Eating plan seems to reduce the risk of cognitive impairment, dementia
TUESDAY, Feb. 10 (HealthDay News) -- Chalk up another endorsement for the so-called Mediterranean diet: The eating regimen, which is rich in fruits, vegetables, fish and olive oil, may help the brain stay sharp into old age, a new study suggests.
Following the healthful diet reduced the risk of getting mild cognitive impairment -- marked by forgetfulness and difficulty concentrating. And it also cut the risk of developing Alzheimer's disease if cognitive impairment was already present, said study lead author Dr. Nikolaos Scarmeas, an assistant professor of neurology at Columbia University Medical Center in New York City.
"We did two different types of analysis," Scarmeas said of the study, published in the February issue of Archives of Neurology.
Previous research has found that people who follow the Mediterranean are at less risk of developing a variety of diseases besides Alzheimer's, including heart disease, cancer and Parkinson's.
The Columbia researchers began the study by evaluating almost 1,400 people without cognitive impairment and 482 people with mild cognitive impairment, and then followed them for an average of 4.5 years. The participants -- average age 77 -- also completed a food frequency questionnaire, detailing what they had eaten during the past year.
The researchers divided the participants into three groups -- those who adhered somewhat or not at all to the Mediterranean diet, those who adhered moderately to it, and those who adhered regularly. Then they evaluated the participants' cognitive functioning.
They found that the diet helped in both cases -- preventing mild cognitive impairment and also the risk of further decline, even if people weren't entirely strict in their adherence to the diet.
"As compared to the group that ate very little or not at all of the Mediterranean diet, those who ate it to a moderate degree had 17 percent less risk of developing mild cognitive impairment," Scarmeas said. "Those who adhered a lot had a 28 percent less risk of developing mild cognitive impairment."
The diet also helped those who already had mild impairment. "Compared to those who adhered not at all or very little, those who ate the Mediterranean diet to a moderate degree had a 45 percent reduction in risk going from mild cognitive impairment to Alzheimer's disease. Those who adhered a lot had a 48 percent reduction in risk of going from mild cognitive impairment to Alzheimer's," he said.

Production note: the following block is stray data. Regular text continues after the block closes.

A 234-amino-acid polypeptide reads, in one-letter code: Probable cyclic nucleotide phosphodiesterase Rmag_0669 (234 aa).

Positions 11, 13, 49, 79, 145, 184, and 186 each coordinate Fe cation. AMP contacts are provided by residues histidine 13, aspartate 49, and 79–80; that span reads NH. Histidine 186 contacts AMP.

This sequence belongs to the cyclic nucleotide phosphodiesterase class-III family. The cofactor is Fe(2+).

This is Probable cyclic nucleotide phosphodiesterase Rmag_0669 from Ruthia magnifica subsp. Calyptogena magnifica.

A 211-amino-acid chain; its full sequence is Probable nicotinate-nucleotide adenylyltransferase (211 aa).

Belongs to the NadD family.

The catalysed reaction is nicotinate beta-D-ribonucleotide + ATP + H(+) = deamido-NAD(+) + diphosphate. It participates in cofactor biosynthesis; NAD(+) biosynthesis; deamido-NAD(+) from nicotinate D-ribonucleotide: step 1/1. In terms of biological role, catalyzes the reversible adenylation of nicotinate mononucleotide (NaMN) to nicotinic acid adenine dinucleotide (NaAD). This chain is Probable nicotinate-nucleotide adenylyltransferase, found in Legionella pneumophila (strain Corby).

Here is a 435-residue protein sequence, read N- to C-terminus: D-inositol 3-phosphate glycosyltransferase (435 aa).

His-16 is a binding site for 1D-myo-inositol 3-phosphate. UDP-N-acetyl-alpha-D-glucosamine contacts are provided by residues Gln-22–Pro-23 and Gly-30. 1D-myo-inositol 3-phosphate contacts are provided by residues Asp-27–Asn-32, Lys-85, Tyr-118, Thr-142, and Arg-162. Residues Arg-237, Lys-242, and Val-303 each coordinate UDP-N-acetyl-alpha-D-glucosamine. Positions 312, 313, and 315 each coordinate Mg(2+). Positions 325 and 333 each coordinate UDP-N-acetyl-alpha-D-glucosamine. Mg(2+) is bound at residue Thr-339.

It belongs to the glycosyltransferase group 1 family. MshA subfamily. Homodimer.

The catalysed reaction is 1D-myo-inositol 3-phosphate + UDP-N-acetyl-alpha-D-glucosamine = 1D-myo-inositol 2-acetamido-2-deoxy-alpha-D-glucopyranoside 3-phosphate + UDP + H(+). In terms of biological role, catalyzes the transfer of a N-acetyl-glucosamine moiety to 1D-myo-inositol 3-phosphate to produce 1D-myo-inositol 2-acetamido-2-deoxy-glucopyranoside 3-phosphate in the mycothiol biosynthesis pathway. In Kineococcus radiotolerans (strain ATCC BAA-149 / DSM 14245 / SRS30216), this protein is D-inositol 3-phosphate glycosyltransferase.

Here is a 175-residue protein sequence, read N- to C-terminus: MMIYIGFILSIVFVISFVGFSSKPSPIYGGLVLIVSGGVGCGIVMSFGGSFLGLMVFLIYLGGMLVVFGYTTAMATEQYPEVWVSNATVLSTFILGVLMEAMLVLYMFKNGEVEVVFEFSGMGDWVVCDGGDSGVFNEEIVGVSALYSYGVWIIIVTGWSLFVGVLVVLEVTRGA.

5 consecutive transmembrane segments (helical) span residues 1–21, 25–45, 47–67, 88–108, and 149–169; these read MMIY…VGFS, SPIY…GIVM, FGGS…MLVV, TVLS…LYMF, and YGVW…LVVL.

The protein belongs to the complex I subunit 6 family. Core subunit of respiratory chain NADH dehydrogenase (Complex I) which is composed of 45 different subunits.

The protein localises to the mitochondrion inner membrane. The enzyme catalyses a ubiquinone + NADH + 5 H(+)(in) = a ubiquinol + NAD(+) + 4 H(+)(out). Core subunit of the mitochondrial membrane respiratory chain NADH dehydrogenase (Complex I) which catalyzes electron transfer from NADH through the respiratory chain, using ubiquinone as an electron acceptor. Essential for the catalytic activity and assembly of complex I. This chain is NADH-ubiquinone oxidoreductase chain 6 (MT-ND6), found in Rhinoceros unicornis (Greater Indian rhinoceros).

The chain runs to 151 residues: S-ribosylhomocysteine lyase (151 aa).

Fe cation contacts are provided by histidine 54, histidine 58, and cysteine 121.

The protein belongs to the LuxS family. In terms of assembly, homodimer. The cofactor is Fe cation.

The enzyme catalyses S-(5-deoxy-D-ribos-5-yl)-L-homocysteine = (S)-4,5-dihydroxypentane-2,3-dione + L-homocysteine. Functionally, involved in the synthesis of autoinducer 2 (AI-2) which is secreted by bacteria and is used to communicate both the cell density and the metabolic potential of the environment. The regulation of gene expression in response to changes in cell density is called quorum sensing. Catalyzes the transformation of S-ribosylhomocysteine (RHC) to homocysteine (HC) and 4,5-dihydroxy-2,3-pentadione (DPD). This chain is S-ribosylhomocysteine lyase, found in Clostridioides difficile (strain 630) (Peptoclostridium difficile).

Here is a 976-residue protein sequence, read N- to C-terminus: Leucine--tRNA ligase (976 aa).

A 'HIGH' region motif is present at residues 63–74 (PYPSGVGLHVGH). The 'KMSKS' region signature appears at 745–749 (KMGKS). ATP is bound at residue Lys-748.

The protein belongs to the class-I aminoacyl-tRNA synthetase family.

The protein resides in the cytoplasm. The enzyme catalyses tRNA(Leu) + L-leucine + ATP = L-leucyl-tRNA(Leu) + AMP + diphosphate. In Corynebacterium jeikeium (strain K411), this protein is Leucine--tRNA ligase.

Scarmeas said previous research he's carried out found that a greater adherence to the Mediterranean diet was associated with a lower risk of Alzheimer's disease.
It's not known exactly how the diet may help keep the brain healthy, Scarmeas said. One possibility is that it might reduce inflammation, which plays a role in brain disease. Or it might work by improving cardiovascular risk factors such as high cholesterol, he said.
Two experts who reviewed the study put their perspective on the findings.
"You see what is called a dose response. The more stringently you follow the Mediterranean diet, the better the outcome," noted Dr. Gary Kennedy, director of geriatric psychiatry at Montefiore Medical Center in New York City.
Alice Lichtenstein, Gershoff Professor of Nutrition Science and Policy at Tufts University in Boston, said: "It's encouraging to see the results -- those reporting the healthier dietary pattern seem to do better." What remains to be seen, she added, is whether it was the specific diet that helped people avoid cognitive decline or if those people who ate properly had other healthy habits that decreased their risk.
All three experts agreed: Until more evidence is in that the Mediterranean diet keeps brains sharp, there are plenty of other reasons to follow it, including heart health.
To learn more about the Mediterranean diet, visit the Women's Heart Foundation.
SOURCES: Nikolaos Scarmeas, M.D., assistant professor, neurology, Columbia University Medical Center, New York City; Alice Lichtenstein, D.Sc., Gershoff Professor of Nutrition Science and Policy, Tufts University, Boston; Gary Kennedy, M.D., director, geriatric psychiatry, Montefiore Medical Center, New York City; February 2009, Archives of Neurology
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